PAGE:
Even with a low load the fan is permanently in operation and causes a noise backdrop of 35.5 dB(A), which is however not furthermore negatively conspicuous due to the consistency. On the other hand, the permanent fan noise is enough to mask the access noises from the hard drive.
Under a high load an average noise level of 38.2 dB(A) is reached, whereby the cooling system occasionally turns up to a maximum of 42.9 dB(A).
35.5 / 35.5 / 35.5 dB(A)
||38.9 / dB(A)|
||38.2 / 42.9 dB(A)|
min: , med: , max: (15 cm distance)
In exchange the Tecra M10 stays relatively cool despite comparatively high performance hardware. Under a high load the top reaches a maximum of 42.1 degrees in the left-middle segment. On the bottom 43.9 degrees are not exceeded in the left-back area. Alround it is noticeable that the highest temperatures were measured in the area where the fan is located.
Since this device was not designed for permanent use under a high load, such as using the graphics card for intensive 3D applications, the temperature characteristics under a low load are more interesting. Under these conditions the device remains cool on the top and bottom sides, so that nothing is standing in the way of resting the notebook on the users legs during normal operation.
(±) The maximum temperature on the upper side is 42.1 °C / 108 F, compared to the average of 34 °C / 93 F, ranging from 21.2 to 62.5 °C for the class Office.
(±) The bottom heats up to a maximum of 43.9 °C / 111 F, compared to the average of 36.5 °C / 98 F
(+) In idle usage, the average temperature for the upper side is 28.5 °C / 83 F, compared to the device average of 29.4 °C / 85 F.
(+) The palmrests and touchpad are reaching skin temperature as a maximum (34.9 °C / 94.8 F) and are therefore not hot.
(-) The average temperature of the palmrest area of similar devices was 28 °C / 82.4 F (-6.9 °C / -12.4 F).
The two loudspeakers are located to the left and right above the keyboard, and thus have a relatively conspicuous location. The sound quality is definitely good enough for listening to background music or DVD movies. A particularly good sound quality cannot however be expected from a sound system without a subwoofer: the sound is somewhat tinny, with little bass and too much treble, the maximum volume is however sufficient. Although for a business device the sound quality does not play such a crucial role, as for example on a multimedia device.
A sound quality improvement can be achieved by connecting a pair of high quality headphones to the 3.5 mm jack. This test did not provide any conspicuous results.
The in-built battery provides a capacity of 56 Wh. Taking into account the high performance hardware components, this at least enables useful battery life times. Minimally, measured with the BatteryEater tool's Classic test, with a high performance profile, maximum brightness, and enabled wireless connectivity, an operating time of one hour and 10 minutes (70 minutes) was possible. The actual times in practice will lie between this, and that measured with the Reader's Test (also BatteryEater tool), with energy saving profile, minimal brightness, and disabled WiFi modules, reaching a maximal power adapter independent time of four hours 22 minutes (262 minutes).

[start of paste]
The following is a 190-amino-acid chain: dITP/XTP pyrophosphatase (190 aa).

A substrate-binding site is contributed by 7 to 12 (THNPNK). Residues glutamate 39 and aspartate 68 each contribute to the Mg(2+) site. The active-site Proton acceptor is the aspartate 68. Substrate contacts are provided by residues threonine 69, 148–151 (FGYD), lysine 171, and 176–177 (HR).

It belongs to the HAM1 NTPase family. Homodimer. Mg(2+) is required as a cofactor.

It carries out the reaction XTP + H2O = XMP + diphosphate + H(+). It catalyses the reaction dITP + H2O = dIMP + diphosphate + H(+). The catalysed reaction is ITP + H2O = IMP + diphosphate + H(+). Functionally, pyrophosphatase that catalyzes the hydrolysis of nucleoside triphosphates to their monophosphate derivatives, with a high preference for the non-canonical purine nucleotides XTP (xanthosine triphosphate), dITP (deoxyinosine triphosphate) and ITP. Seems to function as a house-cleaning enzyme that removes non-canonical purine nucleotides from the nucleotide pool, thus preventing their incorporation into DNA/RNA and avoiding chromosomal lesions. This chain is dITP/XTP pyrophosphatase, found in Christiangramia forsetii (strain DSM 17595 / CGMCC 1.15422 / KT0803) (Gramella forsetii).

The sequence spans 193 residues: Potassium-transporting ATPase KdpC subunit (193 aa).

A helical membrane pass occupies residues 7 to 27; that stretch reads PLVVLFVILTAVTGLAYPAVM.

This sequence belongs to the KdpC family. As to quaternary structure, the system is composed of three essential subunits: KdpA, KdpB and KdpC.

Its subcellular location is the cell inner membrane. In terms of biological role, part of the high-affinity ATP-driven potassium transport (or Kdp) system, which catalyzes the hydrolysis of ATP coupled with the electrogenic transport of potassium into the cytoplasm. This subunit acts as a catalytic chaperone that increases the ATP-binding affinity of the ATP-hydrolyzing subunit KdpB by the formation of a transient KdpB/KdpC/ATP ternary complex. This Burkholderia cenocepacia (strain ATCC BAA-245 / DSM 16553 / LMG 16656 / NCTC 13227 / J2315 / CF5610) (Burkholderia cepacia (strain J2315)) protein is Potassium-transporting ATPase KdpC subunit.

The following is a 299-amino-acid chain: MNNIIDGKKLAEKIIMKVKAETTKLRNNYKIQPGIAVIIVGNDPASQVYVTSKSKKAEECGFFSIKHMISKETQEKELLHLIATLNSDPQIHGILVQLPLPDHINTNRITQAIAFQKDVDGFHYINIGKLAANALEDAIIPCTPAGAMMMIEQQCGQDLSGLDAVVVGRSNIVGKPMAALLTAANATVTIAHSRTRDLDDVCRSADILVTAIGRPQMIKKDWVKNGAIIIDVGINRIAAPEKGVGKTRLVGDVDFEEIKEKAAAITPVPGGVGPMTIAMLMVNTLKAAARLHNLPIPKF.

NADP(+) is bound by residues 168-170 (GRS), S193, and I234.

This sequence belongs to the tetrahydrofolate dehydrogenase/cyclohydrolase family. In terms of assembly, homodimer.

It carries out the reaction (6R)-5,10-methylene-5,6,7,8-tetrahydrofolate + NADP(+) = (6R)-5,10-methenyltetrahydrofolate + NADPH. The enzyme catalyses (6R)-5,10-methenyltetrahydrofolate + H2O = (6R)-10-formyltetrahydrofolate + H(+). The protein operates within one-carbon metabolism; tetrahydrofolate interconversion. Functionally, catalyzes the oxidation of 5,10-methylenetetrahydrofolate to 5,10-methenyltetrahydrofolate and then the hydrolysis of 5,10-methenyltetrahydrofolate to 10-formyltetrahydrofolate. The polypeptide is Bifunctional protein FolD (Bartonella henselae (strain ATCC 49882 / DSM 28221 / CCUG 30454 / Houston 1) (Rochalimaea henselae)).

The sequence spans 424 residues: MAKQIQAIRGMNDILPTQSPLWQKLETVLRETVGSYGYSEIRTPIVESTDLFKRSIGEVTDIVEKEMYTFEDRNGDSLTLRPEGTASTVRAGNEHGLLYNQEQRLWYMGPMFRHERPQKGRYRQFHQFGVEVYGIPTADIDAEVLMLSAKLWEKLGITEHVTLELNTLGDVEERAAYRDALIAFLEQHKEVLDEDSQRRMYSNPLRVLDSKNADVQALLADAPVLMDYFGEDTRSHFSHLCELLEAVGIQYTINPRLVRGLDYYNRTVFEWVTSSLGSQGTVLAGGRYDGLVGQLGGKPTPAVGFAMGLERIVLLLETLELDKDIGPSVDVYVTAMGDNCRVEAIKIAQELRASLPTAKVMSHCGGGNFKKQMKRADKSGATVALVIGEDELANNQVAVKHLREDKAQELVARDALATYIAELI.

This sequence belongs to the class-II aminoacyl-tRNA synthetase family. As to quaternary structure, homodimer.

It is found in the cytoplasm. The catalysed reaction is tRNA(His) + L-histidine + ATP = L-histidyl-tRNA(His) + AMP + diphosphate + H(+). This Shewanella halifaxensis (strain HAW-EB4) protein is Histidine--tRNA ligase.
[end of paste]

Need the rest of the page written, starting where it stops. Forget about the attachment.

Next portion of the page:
In the practical WLAN test using the energy saving profile, and brightness level 6 of 8, we could achieve about two hours 46 minutes (153 minutes) without interruption from the battery. The picture looks worse during DVD playback, using the "Balanced" energy profile and maximum brightness. With just over two hours (123 minutes), this is however still easily enough for the average Hollywood movie with a duration of 90 minutes.
To save power it would potentially be possible to select a model with a Core 2 Duo Pxxx CPU from the Penryn series. Intel Core 2 Duo Pxxx CPUs with the same clock speed provide the same performance, while only requiring 25 Watts, and thus less power. In this case a longer battery life would certainly be possible.
|Off / Standby||0 / 0.7 Watt|
|Idle|| 12 / 17.5 / 21.1 Watt|
42.3 / 72.8 Watt|
Key: min: , med: , max:
Toshiba is definitely not taking part in the competition for the slimmest notebook with the Tecra M10. Nevertheless this notebook knows how to please. Despite the fact that the pressure stability of the base unit does not entirely satisfy the solid impression suggested by the depth of the construction.
The keyboard, touchpad and trackpoint, and the matte display surface invite the user to constant use throughout the working day, although the display is not completely convincing due to the brightness levels and contrast. When outdoors reflections do not pose a problem, although when under direct sunlight the wish for a brighter display does arise.
With respect to performance and energy consumption the Tecra M10-1D7 by Toshiba proves itself well balanced. For office applications it offers more than enough processing power with the Core 2 Duo T9600. The graphics card, an nVidia Quadro NVS 150 M, is also optimised for professional use i.e. for stability. For demanding 3D applications or 3D computer games, for which the Tecra M10 was admittedly not designed, there are more powerful solutions. Due to the battery life, longer or shorter mobile usage is possible depending on configuration and usage.
Altogether the Toshiba Tecra M10-1D7 is suitable for its designated application area, as a mobile work device for the professional user without too high demands on 3D performance, not least due to its comprehensive security features.